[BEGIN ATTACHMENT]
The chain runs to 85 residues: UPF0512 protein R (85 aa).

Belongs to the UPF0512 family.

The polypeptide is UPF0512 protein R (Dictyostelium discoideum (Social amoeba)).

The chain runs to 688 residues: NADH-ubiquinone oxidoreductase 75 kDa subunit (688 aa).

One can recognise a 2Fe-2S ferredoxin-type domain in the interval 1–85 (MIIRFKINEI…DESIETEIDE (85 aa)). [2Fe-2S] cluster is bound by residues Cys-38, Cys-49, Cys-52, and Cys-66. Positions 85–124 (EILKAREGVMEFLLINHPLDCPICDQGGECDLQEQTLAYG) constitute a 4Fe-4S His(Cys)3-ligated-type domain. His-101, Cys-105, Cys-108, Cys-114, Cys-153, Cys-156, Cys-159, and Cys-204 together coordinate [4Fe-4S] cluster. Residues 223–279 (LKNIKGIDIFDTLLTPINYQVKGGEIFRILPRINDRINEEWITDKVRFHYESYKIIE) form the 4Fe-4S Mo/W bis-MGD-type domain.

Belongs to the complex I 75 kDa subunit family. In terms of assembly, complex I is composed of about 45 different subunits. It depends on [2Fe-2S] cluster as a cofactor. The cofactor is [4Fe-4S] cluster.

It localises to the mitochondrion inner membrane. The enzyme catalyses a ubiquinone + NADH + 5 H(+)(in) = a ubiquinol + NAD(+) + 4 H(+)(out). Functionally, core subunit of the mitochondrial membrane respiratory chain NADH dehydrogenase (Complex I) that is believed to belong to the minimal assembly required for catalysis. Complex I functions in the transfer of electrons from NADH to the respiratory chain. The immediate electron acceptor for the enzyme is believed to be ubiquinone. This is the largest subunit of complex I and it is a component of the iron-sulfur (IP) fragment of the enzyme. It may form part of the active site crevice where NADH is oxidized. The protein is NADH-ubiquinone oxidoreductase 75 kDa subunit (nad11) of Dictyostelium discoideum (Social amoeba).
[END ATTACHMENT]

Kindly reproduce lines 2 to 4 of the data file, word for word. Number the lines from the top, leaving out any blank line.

Belongs to the UPF0512 family.

The polypeptide is UPF0512 protein R (Dictyostelium discoideum (Social amoeba)).

The chain runs to 688 residues: NADH-ubiquinone oxidoreductase 75 kDa subunit (688 aa).